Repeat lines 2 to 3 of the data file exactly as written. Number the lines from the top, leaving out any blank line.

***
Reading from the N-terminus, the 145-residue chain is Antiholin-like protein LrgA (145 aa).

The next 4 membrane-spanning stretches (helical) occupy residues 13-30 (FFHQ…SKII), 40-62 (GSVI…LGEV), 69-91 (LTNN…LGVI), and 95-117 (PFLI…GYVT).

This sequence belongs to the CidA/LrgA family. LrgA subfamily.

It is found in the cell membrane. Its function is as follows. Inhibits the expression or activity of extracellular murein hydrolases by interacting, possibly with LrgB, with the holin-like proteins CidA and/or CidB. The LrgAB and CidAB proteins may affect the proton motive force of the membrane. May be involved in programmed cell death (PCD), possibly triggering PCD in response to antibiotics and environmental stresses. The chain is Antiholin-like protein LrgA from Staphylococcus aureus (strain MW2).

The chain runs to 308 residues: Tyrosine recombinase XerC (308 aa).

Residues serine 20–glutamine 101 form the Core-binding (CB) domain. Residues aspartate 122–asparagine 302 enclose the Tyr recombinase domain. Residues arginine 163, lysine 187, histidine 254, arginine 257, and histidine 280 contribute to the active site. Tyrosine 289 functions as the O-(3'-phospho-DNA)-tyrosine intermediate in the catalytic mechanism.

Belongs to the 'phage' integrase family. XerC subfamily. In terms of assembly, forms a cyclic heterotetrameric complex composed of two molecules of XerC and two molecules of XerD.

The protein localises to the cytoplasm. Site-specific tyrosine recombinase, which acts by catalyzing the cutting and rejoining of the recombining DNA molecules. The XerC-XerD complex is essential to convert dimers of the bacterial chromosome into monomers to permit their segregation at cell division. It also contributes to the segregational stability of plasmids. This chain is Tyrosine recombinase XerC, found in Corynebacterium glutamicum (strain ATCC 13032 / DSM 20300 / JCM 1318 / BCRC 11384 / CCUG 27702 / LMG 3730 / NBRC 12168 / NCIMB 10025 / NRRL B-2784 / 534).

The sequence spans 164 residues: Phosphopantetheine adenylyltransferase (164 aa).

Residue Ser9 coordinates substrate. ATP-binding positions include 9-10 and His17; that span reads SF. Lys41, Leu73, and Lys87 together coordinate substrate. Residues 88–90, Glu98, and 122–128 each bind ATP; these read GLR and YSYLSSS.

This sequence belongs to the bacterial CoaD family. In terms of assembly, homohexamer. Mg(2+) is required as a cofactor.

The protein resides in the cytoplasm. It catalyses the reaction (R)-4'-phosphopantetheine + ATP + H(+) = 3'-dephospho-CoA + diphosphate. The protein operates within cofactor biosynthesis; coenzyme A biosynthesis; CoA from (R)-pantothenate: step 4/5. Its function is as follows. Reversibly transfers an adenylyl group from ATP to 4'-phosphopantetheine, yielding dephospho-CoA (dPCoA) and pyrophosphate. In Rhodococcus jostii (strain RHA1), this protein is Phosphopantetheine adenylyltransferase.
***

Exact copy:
The next 4 membrane-spanning stretches (helical) occupy residues 13-30 (FFHQ…SKII), 40-62 (GSVI…LGEV), 69-91 (LTNN…LGVI), and 95-117 (PFLI…GYVT).

This sequence belongs to the CidA/LrgA family. LrgA subfamily.